Reaching the wrong conclusions after Hurricane Harvey

Photo by Michael Stravato for The Texas Tribune

When Hurricane Harvey ravaged the Gulf Coast last year, we saw how Texans from all walks of life came together. The efforts throughout the state to take care of those who needed it most reinforced our faith in humanity and the role we can play in helping one another.

Texas assisted living communities rose to the challenges presented by the storm. Staff members worked tirelessly — often at risk to their own safety and well-being — to ensure residents were secure and had their needs met. While not all providers handled the situation without errors, this tragic event illustrates how emergency planning and quality staff leads to securing those who entrust us with their care.

Thus, it was shocking to read the recent AARP report “Left Adrift” that overlooks the facts and circumstances of what happened during Hurricane Harvey. The report makes no mention of the countless emergency actions of thousands of healthcare workers, protecting the lives of aging Texans. Instead, AARP focuses on the mishandling of the hurricane by four assisted living providers. AARP mistakenly concludes that incidents in a small number of assisted living communities indicate how residents were treated everywhere else.

Here is some context as to what went on during Harvey, according to data we compiled from the Texas Health and Human Services Commission:

  • There are almost 1,200 assisted living and nursing centers in the combined 60 counties that received disaster declarations as a result of Harvey.
  • These communities housed thousands of residents.
  • In the 19 counties most severely impacted by Hurricane Harvey there were 411 assisted living communities. There are countless more in the other counties moderately impacted by Harvey.
  • 63 assisted living communities had to evacuate.
  • Four communities had complaints sustained against them that specifically related to Hurricane Harvey. Out of the 91 complaints filed against long-term care providers, ten complaints were sustained against assisted living communities.
  • Sheltering in place, according to research, is considered the safest practice when possible. There is an increase in mortality rates and hospitalizations after and during weather events when those who require long-term care are moved. This can be caused by a number of factors including stress and exposure.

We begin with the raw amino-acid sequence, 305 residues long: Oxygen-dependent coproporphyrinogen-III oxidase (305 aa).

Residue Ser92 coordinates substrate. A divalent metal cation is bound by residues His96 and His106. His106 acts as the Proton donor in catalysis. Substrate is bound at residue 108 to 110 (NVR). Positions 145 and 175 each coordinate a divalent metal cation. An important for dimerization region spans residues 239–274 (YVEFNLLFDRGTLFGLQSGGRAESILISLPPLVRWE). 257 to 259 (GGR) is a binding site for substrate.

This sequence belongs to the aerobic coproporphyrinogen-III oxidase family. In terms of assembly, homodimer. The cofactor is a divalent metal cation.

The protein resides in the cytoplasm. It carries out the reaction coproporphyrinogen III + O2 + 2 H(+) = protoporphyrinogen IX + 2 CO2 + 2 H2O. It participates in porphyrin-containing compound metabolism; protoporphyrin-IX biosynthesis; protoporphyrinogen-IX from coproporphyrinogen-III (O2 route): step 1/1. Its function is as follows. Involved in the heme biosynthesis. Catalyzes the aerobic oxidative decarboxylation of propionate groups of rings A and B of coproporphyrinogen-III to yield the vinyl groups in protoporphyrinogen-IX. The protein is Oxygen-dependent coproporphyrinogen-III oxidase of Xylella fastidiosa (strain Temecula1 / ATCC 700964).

AARP recommends that the best way to protect quality care in an emergency is to increase fines on providers. This recommendation, however, does not offer more protection to residents. It offers no assistance in developing and implementing needed emergency planning.

Rather than relying on a limited approach, we should rely on the facts regarding best practices and statistics of what actually happened during the storm, and should learn from those facts by applying what was successful and what failed.

Immediately after Hurricane Harvey, Texas providers began the important work of improving emergency response. Communities impacted by Hurricane Harvey and our state’s largest aging provider associations have been meeting and sharing experiences and outcomes of how to handle disasters. Texas providers recently presented to the Texas Health and Human Services Commission a number of proposed new regulations, lessons learned and recommendations to better protect our residents in such catastrophic circumstances.

Texas providers have asked the state to implement the new rules before next hurricane season. Many of the communities we represent are already working to comply with the proposed rules, but hundreds of independent assisted living communities and thousands of loved ones will benefit from the guidance.

The workgroup that initiated these proactive recommendations included our organizations: the Texas Assisted Living Association, LeadingAge Texas and the Texas Health Care Association. The recommendations include strengthening emergency preparedness regulations in a whole host of areas, better coordination with a community’s local office of emergency management and registering with emergency networks.

AARP did not consult any of our organizations prior to publishing a report that sensationalized such a historic event. We believe it is better for everyone interested in protecting the health and safety of aging Texans to communicate and work together to implement real solutions that will protect our residents.

Texas providers are working hard to prepare for what we hope will never happen again. Texans should be proud of the work done by our assisted living communities to address the safety of elderly Texans.

Disclosure: LeadingAge Texas and the Texas Health Care Association have been financial supporters of The Texas Tribune, a nonprofit, nonpartisan news organization that is funded in part by donations from members, foundations and corporate sponsors. Financial supporters play no role in the Tribune's journalism. Find a complete list of them here.

Gail Harmon

President & CEO, Texas Assisted Living Association

George Linial

President & CEO, LeadingAge Texas

Kevin Warren

President and CEO, Texas Health Care Association

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